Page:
Cover by Taorin Clark
In their latest multi-knot jumping adventure between Miles Morales and Shift, they find themselves in another New York City called Spider Empire. If it wasn’t already clear on the cover of issue 39, “Empire” belongs to the evil Myers clone called Selim. (It’s always a little silly.) Like any bloodthirsty tyrant before him, Selim controls the Big Apple with violence, intimidation, and fiery madness. But it’s not easy to forget that this is just another silly story about the multiverse, and Taurin Clarke’s cover is very disturbing. Aside from the tattoos on his face, Selim is quite possibly the worst pervert of the youthful, bad vibes we Myers usually portray. That, and the sheer joy he gets in tormenting Peter Parker, is the most heartbreaking betrayal of everything we know at the heart of Miles himself.Evil clone isn’t exactly a new trope, but this instance of it feels like it’s in us – You can’t help but look away when everything you know goes wrong. Quick, take us into the universe of commercially available memory erasing.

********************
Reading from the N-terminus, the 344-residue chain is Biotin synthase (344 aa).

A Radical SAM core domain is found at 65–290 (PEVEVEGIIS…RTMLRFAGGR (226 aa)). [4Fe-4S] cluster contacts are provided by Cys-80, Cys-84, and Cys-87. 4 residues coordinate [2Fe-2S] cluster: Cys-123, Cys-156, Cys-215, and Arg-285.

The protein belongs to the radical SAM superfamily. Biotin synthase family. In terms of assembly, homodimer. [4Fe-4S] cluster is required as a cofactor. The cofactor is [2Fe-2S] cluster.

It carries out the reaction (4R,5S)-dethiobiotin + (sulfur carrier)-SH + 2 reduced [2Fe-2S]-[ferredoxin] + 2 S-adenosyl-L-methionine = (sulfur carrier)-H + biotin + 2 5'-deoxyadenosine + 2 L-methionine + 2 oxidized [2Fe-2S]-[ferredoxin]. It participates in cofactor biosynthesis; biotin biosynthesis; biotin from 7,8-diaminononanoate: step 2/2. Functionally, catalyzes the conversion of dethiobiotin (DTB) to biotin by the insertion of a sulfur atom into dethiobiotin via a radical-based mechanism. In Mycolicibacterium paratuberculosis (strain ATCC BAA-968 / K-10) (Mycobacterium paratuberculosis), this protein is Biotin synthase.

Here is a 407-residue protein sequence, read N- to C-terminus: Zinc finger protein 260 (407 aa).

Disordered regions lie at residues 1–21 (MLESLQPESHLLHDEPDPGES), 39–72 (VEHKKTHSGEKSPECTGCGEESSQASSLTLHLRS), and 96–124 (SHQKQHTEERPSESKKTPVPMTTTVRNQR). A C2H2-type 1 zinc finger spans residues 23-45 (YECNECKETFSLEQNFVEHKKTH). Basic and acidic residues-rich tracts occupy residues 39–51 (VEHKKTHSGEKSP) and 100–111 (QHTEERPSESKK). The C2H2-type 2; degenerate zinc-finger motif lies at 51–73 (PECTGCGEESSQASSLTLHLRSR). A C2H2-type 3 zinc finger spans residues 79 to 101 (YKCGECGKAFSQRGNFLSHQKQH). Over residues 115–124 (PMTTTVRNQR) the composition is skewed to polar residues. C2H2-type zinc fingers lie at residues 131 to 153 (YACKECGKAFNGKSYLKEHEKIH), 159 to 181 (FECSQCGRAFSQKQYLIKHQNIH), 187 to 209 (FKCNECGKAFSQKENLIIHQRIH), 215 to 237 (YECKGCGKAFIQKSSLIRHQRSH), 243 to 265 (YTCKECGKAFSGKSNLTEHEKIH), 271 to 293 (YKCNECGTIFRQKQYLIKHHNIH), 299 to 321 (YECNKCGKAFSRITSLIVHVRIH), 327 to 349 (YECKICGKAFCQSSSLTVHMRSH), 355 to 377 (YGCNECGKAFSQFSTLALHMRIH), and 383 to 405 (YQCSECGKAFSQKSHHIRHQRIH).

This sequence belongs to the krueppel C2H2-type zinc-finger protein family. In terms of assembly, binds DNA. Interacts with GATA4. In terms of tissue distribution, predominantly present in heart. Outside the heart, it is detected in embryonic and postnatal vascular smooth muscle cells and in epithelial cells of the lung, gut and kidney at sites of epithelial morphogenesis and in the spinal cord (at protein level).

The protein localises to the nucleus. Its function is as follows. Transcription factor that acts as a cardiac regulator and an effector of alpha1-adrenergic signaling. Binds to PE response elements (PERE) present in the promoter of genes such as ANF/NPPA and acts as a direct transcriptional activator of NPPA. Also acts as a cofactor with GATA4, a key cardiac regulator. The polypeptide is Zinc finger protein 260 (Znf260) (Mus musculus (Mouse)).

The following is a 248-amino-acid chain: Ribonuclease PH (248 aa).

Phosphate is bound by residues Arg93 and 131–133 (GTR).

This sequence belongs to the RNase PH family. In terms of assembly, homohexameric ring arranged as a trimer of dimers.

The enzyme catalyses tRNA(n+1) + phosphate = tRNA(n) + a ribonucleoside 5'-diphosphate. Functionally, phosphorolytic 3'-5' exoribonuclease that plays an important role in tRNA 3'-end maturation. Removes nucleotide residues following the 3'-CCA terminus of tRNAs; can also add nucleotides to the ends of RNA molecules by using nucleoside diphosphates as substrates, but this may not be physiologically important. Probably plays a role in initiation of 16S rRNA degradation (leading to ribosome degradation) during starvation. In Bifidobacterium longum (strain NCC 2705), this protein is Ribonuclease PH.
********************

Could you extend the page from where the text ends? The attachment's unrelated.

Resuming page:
Black Adam #1
Variation Cover by Rafa Sandoval
I hope I’m not alone, but I’m not for black adam A film with Dwayne “The Rock” Johnson. He keeps saying he’s not a superhero, but my trailer screams every antihero trope in the book. (What about that book? It was written by Michael Bay.) Fortunately, there is a brand new black adam A solo book from author Christopher Priest and artist Rafa Sandoval, they tell their own stories, far from any big-budget tie-in. If you really want to know how the story feels without spoiling it too much, just check out this variant cover from Sandoval himself. This rather powerful image should make you “nervous,” and that’s the heart of the story – the tension between Adam and the world, and even himself and his larger place in the world, and the plans for the eventual legacy . Its intensity is almost painful, which is what this book hopes to explore, as it takes a very real look at who Adam is beyond power and rage. Beat that, Mr. Johnson.